Amazon’s profits are big, but competition is heating up
Amazon’s business is increasingly diversifying outside of retail.
Its first-quarter earnings of 2021, which went live Thursday evening, highlight all of its many tentacles. Overall, Amazon reported $108.5 billion in total sales this past quarter, which is up 44% compared against the first quarter of last year. That is significant because this is the first quarter where analysts can compare year-over-year changes in the coronavirus era (the first quarter of 2020 ended right when the pandemic first hit the United States).
While Amazon brought in $52.9 billion through its online stores, by far its largest category of revenue, the other sectors of its business — including seller services, subscriptions, AWS and advertising — have continued to see big surges. Even as other companies are gaining ground in the e-commerce world, Amazon is successfully moving into new areas — and, more importantly, its finding ways to increase its margins, too. Its profits have more than tripled, with Amazon disclosing $8.1 billion in net income in the first quarter, up significantly from $2.5 billion the same time last year.
Here are some highlights from Amazon’s report, along with how it’s stacking up against the competition.
Amazon’s advertising division is a major moneymaker
Amazon still does not break out advertising revenue specifically, but its “Other” revenue category — a large share of which is advertising — saw year over year growth of 73%, up to $6.905 billion.
Amazon has quickly become a third-place challenger to Google and Facebook in the ad world. The growth of its ad business is especially important for the company, because ads offset the tight margins on Amazon’s retail side — and, in many cases, advertising subsidizes Amazon’s rapid delivery speeds.
“Advertising is highly strategic to Amazon because the operating margin and the profits that Amazon makes off of advertising is essentially found money,” said Adam Epstein, vp of growth at Perpetua. One reason the company’s advertising margins are so good, he pointed out, is that incorporating ads are “zero cost to Amazon” — Amazon already owns the spaces on its online marketplace, on IMDb TV or on Amazon Fire TV where ads appear.
He also said that the quantity of ads on the Amazon marketplace has increased dramatically. In the past year, Amazon has introduced multiple new ad formats, including Sponsored Brands Videos and Sponsored Display Ads. Whereas product details pages on Amazon used to be ad-free, “now there are three ad units on every single product details page that are highly visible,” he said.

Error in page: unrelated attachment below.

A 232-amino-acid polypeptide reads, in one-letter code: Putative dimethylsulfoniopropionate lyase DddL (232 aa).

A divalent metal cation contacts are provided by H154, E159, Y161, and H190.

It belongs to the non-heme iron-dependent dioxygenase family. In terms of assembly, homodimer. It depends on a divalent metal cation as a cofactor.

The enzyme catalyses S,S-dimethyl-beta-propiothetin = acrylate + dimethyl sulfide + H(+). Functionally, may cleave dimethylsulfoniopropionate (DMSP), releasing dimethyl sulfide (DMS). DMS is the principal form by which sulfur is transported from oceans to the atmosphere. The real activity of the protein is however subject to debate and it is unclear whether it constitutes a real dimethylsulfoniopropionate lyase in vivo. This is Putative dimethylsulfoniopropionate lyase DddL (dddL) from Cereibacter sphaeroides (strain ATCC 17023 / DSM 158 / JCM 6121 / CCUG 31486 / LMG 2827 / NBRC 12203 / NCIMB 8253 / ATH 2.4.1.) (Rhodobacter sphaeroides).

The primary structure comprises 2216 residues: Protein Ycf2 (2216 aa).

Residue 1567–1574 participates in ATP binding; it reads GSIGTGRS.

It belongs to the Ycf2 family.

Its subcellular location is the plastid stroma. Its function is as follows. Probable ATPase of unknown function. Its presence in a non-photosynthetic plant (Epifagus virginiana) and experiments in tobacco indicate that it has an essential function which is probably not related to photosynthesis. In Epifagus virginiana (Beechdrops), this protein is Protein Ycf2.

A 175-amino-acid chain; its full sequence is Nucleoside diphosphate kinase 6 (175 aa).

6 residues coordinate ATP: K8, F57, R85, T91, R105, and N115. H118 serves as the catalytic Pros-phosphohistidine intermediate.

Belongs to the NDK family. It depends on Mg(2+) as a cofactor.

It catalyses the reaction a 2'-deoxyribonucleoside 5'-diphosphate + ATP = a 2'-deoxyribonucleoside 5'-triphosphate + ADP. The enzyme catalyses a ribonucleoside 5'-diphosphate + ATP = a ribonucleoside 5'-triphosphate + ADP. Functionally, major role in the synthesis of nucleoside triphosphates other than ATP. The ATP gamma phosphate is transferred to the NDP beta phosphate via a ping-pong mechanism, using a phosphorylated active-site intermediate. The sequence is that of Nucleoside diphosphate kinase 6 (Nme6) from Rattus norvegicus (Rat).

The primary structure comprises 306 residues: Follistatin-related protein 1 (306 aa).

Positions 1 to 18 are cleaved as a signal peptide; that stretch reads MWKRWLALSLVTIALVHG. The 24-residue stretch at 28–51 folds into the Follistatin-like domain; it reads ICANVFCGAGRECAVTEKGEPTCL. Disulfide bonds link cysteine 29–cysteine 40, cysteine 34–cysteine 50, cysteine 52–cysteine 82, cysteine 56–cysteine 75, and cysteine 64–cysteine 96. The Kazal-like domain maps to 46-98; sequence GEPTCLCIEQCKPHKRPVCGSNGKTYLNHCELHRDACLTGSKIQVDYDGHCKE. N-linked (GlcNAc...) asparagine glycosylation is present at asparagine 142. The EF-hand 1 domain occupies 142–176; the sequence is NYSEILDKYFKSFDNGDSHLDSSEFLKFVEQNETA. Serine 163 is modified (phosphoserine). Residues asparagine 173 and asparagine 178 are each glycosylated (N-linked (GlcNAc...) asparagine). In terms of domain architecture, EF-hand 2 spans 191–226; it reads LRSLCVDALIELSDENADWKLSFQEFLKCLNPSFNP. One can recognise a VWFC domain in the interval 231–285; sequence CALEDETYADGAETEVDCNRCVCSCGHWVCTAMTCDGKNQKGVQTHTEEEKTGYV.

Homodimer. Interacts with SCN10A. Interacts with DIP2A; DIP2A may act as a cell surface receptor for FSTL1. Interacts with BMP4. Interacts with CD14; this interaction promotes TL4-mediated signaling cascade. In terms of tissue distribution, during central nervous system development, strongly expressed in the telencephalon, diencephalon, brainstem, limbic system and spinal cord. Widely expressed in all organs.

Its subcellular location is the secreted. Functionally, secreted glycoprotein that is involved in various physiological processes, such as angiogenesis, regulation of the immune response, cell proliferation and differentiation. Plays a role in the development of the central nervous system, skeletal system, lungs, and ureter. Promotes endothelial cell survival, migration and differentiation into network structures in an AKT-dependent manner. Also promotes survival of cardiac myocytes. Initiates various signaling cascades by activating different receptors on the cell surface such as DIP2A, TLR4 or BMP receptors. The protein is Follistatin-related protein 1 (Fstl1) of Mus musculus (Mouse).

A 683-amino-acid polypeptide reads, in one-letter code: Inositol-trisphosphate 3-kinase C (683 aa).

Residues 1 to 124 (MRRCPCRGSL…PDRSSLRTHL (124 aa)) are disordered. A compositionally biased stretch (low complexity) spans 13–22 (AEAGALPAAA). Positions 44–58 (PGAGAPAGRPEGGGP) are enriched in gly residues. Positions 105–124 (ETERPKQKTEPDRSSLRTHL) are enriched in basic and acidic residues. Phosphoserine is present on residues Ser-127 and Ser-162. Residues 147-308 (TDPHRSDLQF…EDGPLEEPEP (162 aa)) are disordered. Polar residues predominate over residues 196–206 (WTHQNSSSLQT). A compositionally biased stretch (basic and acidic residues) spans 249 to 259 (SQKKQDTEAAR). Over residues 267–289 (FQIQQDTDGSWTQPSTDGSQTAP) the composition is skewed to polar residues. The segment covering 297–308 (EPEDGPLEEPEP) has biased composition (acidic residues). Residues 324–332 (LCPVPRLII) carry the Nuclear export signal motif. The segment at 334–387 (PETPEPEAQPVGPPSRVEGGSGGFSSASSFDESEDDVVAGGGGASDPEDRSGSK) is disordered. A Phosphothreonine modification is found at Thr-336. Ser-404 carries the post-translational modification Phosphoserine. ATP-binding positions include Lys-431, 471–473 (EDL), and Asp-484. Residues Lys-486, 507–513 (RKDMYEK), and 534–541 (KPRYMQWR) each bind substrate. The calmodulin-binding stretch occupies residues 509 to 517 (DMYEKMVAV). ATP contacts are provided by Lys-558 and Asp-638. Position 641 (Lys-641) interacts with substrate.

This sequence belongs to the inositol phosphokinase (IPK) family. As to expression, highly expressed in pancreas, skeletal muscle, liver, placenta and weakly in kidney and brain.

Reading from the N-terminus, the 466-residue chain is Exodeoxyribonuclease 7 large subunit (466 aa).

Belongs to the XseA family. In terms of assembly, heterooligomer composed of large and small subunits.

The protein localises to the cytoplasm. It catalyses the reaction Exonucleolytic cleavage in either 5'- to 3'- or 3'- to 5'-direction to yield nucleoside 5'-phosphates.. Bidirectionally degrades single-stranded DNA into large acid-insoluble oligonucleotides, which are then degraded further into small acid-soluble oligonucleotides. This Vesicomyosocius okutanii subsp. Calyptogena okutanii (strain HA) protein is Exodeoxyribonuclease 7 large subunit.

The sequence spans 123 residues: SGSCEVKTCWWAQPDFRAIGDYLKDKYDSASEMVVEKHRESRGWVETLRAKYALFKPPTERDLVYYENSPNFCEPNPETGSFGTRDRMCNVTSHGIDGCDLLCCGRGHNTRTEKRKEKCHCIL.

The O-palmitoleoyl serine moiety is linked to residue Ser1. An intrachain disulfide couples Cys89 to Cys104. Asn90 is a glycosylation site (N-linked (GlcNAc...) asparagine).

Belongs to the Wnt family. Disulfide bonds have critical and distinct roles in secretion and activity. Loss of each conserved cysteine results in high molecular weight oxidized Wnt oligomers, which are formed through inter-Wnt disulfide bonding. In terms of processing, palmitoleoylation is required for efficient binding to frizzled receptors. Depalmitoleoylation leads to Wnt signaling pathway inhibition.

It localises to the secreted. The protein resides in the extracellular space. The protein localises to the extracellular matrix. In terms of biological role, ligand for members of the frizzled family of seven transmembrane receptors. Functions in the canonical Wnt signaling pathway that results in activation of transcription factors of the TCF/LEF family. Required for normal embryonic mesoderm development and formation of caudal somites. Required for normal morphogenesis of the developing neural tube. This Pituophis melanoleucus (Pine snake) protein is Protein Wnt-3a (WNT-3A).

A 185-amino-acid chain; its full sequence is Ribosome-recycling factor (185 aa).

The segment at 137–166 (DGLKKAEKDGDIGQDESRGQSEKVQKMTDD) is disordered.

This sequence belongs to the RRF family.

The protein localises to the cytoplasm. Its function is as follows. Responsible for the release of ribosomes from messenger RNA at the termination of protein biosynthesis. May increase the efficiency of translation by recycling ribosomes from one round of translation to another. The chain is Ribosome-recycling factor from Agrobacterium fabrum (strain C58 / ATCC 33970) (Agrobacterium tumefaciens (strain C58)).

Amazon is also rapidly building out its top-funnel ads. OTT ads, which are the ad units that appear on platforms like IMDb TV, Fire TV and Amazon Prime Video’s Thursday Night Football, in particular have drawn significant interest from brands. OTT ads provide the massive reach of a typical TV ad, but they allow for much more sophisticated data and consumer targeting. “Without question OTT is the number one priority for all of Amazon’s ad teams,” he said.
Third-party sellers are still important to Amazon’s bottom line
Amazon announced earlier this month that third-party sellers made up “close to” 60% of its total retail sales. That proportion has been relatively stable over the past couple years, but even so, Amazon’s sellers services revenue has skyrocketed.
“Seller services” is a broad category that encapsulate commissions, fulfillment costs and other payments that sellers make to Amazon, and in the first quarter, the company reported that it brought in $23.7 billion in seller service money — a jump of 60% from the previous year.
“This 3P market is so important,” Danny Villarreal, head of customer success at Jungle Scout, previously told Modern Retail. “You are seeing other top marketplaces like Walmart quickly move to accept more 3P sellers as they realize how this has been a catalyst for Amazon’s success.”
Amazon isn’t the only one vying for third-party sellers
With 1.9 million active sellers, Amazon isn’t at risk of losing its dominance anytime soon. But competition is becoming stiff.
Facebook, in its earnings report this week, announced that its Marketplace had crossed 1 billion monthly visitors. Its Shops program — in which small businesses can sell directly on Facebook — now has more than 1 million active sellers. And since late last year, when Facebook added shopping carts to WhatsApp, the company claims that the carts have facilitated more than 5 million orders.
Shopify, meanwhile, announced that it had cleared 107 million registered users on its Shop app, which lets customers view and track orders they placed with any Shopify merchant. Overall revenues hit $988.6 billion, up 110% from the year prior — although that’s still a fraction of the kinds of money Amazon is bringing in. Shopify’s gross merchandise volume, meanwhile, doubled year over year, bringing it to $37.3 billion for the quarter. Its adjusted gross profit was $565.1 million.
Both Shopify and Facebook are, to varying extents, becoming Amazon competitors, and their earnings suggest they may soon become formidable e-commerce players. But Epstein said that these companies aren’t likely to take customers away from each other anytime soon.
“In the U.S. e-commerce as a percentage of total sales still pales in comparison to more mature markets like China,” Epstein said. The big money, therefore, remains in bringing more people into the e-commerce fold, rather than fighting to attract people who are already online shoppers. “There’s still trillions of dollars of opportunity for all of them to seize and still to continue their growth rates,” he said.